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Discussion Starter #1
Newbie, here; this may be in the wrong section of the Forum.

I just replaced the stock 46t with a 43t, as I felt the V's gearing was too "short," for my purposes. Indicated speeds, at 5K:

Gear/46t/43t
1/17/22
2/27/33
3/37/43
4/49/51
5/59/59
6/67/67

Haven't compared indicated speeds to GPS, yet, but I'm curious, as to why the indicated speeds differ so much, at the lower gears, then merge, up top. Any insight? Thanks.
 

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I don't know how you took your speed measurements, but the only one that is correct is 6th gear.

The speedometer drive is coming from the output shaft of the transmission (front sprocket). It just counts how many times that shaft turns. It doesn't care what sprockets you use or even if you have a rear wheel mounted. It always shows the same speed in relation to RPM for a given gear.
 

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I don't know how you took your speed measurements, but the only one that is correct is 6th gear.

The speedometer drive is coming from the output shaft of the transmission (front sprocket). It just counts how many times that shaft turns. It doesn't care what sprockets you use or even if you have a rear wheel mounted. It always shows the same speed in relation to RPM for a given gear.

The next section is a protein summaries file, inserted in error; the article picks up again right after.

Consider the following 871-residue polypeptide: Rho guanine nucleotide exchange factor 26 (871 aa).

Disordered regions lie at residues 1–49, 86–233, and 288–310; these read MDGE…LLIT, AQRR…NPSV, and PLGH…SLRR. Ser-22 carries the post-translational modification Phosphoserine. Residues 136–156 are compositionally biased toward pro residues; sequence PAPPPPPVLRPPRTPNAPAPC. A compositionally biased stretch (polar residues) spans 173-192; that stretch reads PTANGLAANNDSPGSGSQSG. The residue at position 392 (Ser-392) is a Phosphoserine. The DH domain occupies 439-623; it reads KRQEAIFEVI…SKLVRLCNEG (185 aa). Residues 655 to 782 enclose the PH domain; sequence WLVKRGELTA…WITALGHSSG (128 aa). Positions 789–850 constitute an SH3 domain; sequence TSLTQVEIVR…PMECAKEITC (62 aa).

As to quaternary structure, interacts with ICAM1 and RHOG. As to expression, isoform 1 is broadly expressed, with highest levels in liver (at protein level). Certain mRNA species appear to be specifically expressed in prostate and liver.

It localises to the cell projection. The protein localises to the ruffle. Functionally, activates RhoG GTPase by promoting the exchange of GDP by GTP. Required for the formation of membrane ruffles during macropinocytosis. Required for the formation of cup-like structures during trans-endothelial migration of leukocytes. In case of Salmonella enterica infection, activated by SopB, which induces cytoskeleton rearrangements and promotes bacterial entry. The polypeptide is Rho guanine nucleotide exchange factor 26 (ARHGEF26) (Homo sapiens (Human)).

I agree.

You may want to repeat your test - because the data (in the lower gears only) does not agree with what I have experienced, and it does not agree with how the V is set up.

Then, you also may want to repeat the test - using a GPS as a speedometer, while riding on a flat, level road.

The 43 tooth sprocket will cause your actual (GPS) speed to be greater at any given RPM, in any gear. In other words, if you cruise at 5,000 RPM, you will arrive at your destination about 7% sooner - than if you had stock gearing. But your V speedometer will (falsely) tell you that your cruising speed did not change.

I updated my response in bold, for clarity.
 

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I have same setup on a 2008 gen1,my speedo correction was similar to what you experienced, because the speed attand at rear wheel will be greater at the same RPM as before, you will have approximately 6 percent difference in odometer reading 100 miles traveled 94 miles indicated on odometer.YES I DID THIS WITH A GPS, AND SEVERAL HUNDRED MILES OF TESTING.
 

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Newbie, here; this may be in the wrong section of the Forum.

I just replaced the stock 46t with a 43t, as I felt the V's gearing was too "short," for my purposes. Indicated speeds, at 5K:

Gear/46t/43t
1/17/22
2/27/33
3/37/43
4/49/51
5/59/59
6/67/67

Haven't compared indicated speeds to GPS, yet, but I'm curious, as to why the indicated speeds differ so much, at the lower gears, then merge, up top. Any insight? Thanks.
Sidebar here

Did you have to remove some link on your chain to reduce to 43t ?

Thank's

LOP